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Darwin Correspondence Project

To J. M. Rodwell   5 November [1860]1

15 Marine Parade. | Eastbourne.

Novr. 5.

My dear Sir.

I am extremely much obliged for your letter; which I can compare only to a plum pudding, so full it is of good things.—   I have been rash about the Cats; yet I spoke on what seemed to me good authority: the Revd. WDFox gave me a list of cases of various foreign breeds in which he had observed the correlation & for years he had vainly sought an exception.2 A French paper also gives numerous cases, & one very curious one of a kitten which gradually lost the blue colour in its eyes & as gradually acquired its power of hearing—3 I had not heard of your uncle Mr Kirby’s (whom I, for as long as I can remember have venerated) care in breeding cats—4 I do not know whether Mr Kirby was your uncle by marriage; but your letters show me that you ought to have Kirby-blood in your veins, that if you had not taken to languages you would have been a first rate naturalist.

Your Rat case is most wonderful—   It is hardly fair to ask you to take so much trouble; but I should be very much obliged for a little more information—   Did the workmen believe that they were blind? Might it not have been that they were temporarily blinded by being brought suddenly into bright light? Do you remember whether there was any difference in the eyes besides the paleness? Was the appearance of the eyes sufficiently remarkable to excite attention in others? Lastly might I quote your name as my authority—5 I have been so attacked that I am sure you will not wonder at my requiring to give authorities & all evidence that I can. Dr. Bree, for instance, who has just published a Book against me, speaks with utter contempt of my statement about colour & the action of poison; & logically engages to poison a white & black sheep or pig with the same poison!6 Probably he would select arsenic!

Your case about the Rats interests me especially, because in some French Transactions, there is a long account of some eels taken out of a deep & dark artificial well, which were stone blind & had singularly shaped heads;7 but these fish were pronounced by Agassiz to be the common species.8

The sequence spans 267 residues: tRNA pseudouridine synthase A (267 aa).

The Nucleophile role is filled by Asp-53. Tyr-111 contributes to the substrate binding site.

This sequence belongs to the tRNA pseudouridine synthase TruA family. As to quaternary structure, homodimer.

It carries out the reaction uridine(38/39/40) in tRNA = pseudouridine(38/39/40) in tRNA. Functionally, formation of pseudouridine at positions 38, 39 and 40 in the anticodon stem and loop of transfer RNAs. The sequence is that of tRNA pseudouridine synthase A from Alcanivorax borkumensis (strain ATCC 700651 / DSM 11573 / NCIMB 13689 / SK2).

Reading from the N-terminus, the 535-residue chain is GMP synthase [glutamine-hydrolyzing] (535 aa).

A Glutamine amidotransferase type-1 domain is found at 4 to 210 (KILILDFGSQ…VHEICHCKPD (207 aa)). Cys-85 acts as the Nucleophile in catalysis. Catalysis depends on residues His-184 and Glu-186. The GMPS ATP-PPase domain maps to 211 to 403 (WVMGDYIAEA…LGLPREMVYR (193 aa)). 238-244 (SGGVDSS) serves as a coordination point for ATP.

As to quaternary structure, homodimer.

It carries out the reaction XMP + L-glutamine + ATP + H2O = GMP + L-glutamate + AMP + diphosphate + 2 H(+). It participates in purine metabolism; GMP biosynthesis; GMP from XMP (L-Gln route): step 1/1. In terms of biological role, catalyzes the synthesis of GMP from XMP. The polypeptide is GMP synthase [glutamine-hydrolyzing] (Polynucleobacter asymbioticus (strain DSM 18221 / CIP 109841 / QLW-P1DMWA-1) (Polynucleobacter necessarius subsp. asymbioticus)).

Very many thanks for information about horses;9 My memory has returned so far that I believe I can trace in Heusingers German Pamphlet10 where I have read an account in some English Book (certainly not in my old friend L. Jenyns books)11    I feel almost sure the result followed from eating “lousy tares” but whether Horses or Cattle I cannot remember.—   Your case will be a most valuable confirmation— I sincerely hope that you will be able to carry out your intention of writing on the “Birth Life & Death of Words”. Anyhow you have a capital Title, & some think this the most difficult part of a book.—   I remember years ago at the C. of Good Hope; Sir J. Herschel saying to me—I wish some one would treat language as Lyell has treated Geology—12 What a Linguist you must be to translate the Koran!13 Having a vilely bad head for languages—I feel an awful respect for Linguists.—

I do not know whether my Brother in Law Hensleigh Wedgwoods, Etymological Dicty would be at all in your line; but he treats briefly on the genesis of words, & as it seems to me very ingeniously—14

You kindly say that you would communicate any facts which might occur to you; & I am sure that I should be most grateful—   Of the multitude of letters which I receive not one in a thousand is like yours in value—

With my cordial thanks & apologies for this untidy letter written in haste | Pray believe me, My dear Sir. Yours sincerely obliged. | Ch. Darwin.

We are delayed here by most suffering illness of my daughter but we hope to return to “Down, Bromley, Kent” in about a weeks time.


Dated by the relationship to the letter from J. M. Rodwell, 31 October 1860.
William Darwin Fox had supplied CD with this information at some point before 1856. See Correspondence vol. 6, letters to WDFox, 8 [June 1856] and 14 June [1856].
Sichel 1847. CD cited this paper in Variation 2: 329.
See letter from J. M. Rodwell, 31 October 1860. CD had often consulted William Kirby’s entomological works during his youthful days as an insect collector.